Case Studies

Economía y Política: A Legislative Initiative

By Guillermo Perry, Víctor Saavedra, Omar Barreto

Since 2004, the Foundation for Higher Education and Development (Fedesarrollo) has provided legislative advisory services to Congress by offering inclusive, impartial, and comprehensive assessments of policy discussions in Colombia. Although the constitutional reform of 1991 attempted to curb executive power by creating the Constitutional Court and placing more authority in the hands of Congress, legislators lacked the analytical capacity to assume a leading role in shaping policy.

Building a Center for Corporate Governance

By Ngozika Amalu

Building strong and sound democratic institutions involves implementing corporate governance standards that establish a culture of accountability, transparency, and fairness. In 2005, the Center for International Private Enterprise (CIPE) joined l’Institut Arabe des Chefs d’Entreprises (IACE) in a partnership that promoted good corporate governance practices and furthered awareness of corporate governance in Tunisia.

A Coalition to Improve the Entrepreneurial Environment

By Ngozika Amalu

Across Kyrgyzstan, the Bishkek Business Club (BBC) and the Center for International Private Enterprise (CIPE) enhanced private sector participation in policymaking by uniting the business community behind an advocacy coalition. In 2007, BBC and CIPE launched the National Alliance of Business Associations (NABA), an organization of 30 business groups representing more than 2,000 companies and 80,000 entrepreneurs in Kyrgyzstan.

A Source for Policy Alternatives

By Ngozika Amalu

For two decades, the Institute of Economic Affairs (IEA) has played an instrumental role in developing healthy policy discourse, strengthening legislative decision-making, and stabilizing the democratic process in Ghana. As a center for policy analysis and dialogue, the Institute has made profound contributions to the reform process and redirected laws that stood in the way of economic and social freedoms.

A Dialogue for Development

By Ngozika Amalu

For three consecutive years, from 2006 to 2009, the Nicaraguan business community has promoted investment, entrepreneurship, and economic growth by means of a National Business Agenda (NBA). In a country with a history of political polarization, this dialogue on common economic concerns has shaped a path toward better democratic governance.

The Business Principles for Countering Bribery

By Aleksandr Shkolnikov

The Business Principles for Countering Bribery (Business Principles), developed by Transparency International (TI) and Social Accountability International (SAI) in a multi-stakeholder process, have been recognized as a key global anti-corruption standard. The Center for International Private Enterprise (CIPE) provided support for field testing and revisions of the principles, as well as their dissemination internationally.

Tashabos: An Education in Entrepreneurship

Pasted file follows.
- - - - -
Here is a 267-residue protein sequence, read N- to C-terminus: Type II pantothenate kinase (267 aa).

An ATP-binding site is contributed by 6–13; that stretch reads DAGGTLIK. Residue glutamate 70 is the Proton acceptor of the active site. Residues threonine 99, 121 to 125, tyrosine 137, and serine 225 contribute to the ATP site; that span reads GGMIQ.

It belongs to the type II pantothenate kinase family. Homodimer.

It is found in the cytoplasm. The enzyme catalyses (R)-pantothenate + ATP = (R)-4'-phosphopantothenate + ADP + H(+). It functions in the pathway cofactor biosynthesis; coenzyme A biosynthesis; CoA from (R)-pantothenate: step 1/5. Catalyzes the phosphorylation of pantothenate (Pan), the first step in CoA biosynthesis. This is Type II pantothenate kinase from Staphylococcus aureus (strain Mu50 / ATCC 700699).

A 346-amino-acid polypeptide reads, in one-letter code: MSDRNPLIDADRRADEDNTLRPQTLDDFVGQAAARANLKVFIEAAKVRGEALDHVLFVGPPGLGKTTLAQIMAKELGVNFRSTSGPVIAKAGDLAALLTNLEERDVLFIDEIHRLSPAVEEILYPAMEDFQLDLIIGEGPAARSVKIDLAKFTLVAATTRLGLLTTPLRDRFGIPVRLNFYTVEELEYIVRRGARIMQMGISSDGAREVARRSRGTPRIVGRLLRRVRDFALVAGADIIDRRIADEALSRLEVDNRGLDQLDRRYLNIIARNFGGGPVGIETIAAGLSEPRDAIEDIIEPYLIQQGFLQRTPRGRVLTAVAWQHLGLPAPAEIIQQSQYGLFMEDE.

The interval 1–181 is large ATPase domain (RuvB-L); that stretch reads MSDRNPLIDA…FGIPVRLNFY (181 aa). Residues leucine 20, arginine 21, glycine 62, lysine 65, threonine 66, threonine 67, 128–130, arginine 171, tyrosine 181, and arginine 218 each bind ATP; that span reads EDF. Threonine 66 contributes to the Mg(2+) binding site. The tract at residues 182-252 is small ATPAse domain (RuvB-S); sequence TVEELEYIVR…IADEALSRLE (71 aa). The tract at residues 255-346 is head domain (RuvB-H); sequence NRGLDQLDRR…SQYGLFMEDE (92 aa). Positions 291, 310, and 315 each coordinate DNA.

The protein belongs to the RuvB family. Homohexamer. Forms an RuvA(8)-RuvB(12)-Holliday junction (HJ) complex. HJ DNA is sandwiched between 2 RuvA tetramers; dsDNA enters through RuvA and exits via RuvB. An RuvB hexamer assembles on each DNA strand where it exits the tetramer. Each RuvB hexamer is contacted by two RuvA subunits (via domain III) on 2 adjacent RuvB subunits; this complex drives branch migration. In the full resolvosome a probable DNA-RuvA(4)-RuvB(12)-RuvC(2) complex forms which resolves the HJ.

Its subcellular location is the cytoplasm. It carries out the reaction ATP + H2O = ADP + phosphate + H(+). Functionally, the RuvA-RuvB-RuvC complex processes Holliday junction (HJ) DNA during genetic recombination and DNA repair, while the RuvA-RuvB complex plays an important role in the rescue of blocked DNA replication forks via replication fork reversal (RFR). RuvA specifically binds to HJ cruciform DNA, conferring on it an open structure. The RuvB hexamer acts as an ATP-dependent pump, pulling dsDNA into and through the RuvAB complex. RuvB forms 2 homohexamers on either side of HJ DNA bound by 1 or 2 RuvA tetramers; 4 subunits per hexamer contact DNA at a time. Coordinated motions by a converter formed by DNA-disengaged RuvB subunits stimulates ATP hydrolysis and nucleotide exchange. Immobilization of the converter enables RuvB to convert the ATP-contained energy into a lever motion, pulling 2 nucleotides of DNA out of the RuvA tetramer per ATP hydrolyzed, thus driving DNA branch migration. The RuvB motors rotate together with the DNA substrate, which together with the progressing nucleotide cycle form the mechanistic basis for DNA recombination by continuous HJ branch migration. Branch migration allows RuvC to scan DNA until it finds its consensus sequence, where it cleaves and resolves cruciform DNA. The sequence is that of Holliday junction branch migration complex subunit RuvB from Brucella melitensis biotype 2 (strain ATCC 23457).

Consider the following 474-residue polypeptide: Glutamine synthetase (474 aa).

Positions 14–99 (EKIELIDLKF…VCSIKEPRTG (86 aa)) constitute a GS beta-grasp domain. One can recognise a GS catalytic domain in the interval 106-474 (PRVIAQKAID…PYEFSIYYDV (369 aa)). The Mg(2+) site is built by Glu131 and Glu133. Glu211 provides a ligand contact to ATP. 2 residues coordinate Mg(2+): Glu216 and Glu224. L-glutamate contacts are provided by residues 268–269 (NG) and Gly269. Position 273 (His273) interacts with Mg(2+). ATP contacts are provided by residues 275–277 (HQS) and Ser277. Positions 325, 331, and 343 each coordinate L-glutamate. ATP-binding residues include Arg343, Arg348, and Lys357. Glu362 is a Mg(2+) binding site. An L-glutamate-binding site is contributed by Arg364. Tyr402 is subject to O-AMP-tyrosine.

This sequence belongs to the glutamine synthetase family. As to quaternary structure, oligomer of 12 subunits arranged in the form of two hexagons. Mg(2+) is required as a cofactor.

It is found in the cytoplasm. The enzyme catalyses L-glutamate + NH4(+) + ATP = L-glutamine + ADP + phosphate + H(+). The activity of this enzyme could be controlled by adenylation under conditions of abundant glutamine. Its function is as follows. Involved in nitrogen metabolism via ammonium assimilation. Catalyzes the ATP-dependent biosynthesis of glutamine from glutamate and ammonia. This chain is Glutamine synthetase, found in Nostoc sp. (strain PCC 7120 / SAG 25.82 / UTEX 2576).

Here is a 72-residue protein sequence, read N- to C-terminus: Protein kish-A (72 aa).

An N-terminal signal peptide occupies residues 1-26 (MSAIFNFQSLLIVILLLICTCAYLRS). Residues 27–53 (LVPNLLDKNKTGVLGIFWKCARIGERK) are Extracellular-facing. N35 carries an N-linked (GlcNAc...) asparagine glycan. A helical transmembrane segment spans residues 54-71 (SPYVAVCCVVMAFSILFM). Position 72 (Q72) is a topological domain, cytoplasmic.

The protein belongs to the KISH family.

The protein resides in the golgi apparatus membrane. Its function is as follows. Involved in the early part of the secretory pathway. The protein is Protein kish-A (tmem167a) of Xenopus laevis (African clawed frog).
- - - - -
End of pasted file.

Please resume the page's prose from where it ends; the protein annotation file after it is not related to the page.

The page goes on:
By Xiaohang Liu

Focusing on Afghanistan’s development after decades of war, the Center for International Private Enterprise (CIPE) has helped prepare thousands of Afghan youth to participate in the revival of their economy. Back in the 1970s, General Motors published a textbook in Spanish called Empresa: How the Private Enterprise System Works. Its goal was to teach Latin American employees the principles of market economics and free enterprise. Subsequently adopted by the U.S.

Reform of the Trade Organization Ordinance

By Kim Eric Bettcher

Recognizing the importance of the legal framework for Pakistan’s trade bodies, the Center for International Private Enterprise (CIPE) prompted legal reform in 2006 to address the problem of overregulated, inactive chambers of commerce. As in many other countries, Pakistan’s legal system exerted strong influence on the responsiveness of chambers and associations to member needs and the quality of governance in the business community.

Overcoming Exclusion

By John Zemko, Martin Friedl

From 2004 to 2007, the National Economic Research Center (CIEN) changed the perception of the informal sector in Guatemala and influenced reforms that encouraged business registration and property formalization. Three-quarters of Guatemala’s work force, and the majority of the indigenous population, operated in the informal sector. Because the state was never designed to serve informal sector groups, it excluded them from legal, economic, and policy processes.

Fighting Corruption Through Tax Reform

By Ngozika Amalu

After the fall of the Soviet Union, a lack of transparency and accountability in the Armenian fiscal system, together with unclear and duplicative terms of taxation, allowed officials to manipulate the system while placing businesses in constant violation of ambiguous laws. Abuse of tax laws in Armenia seriously impaired the business and investment environment and stalled the democratic process.

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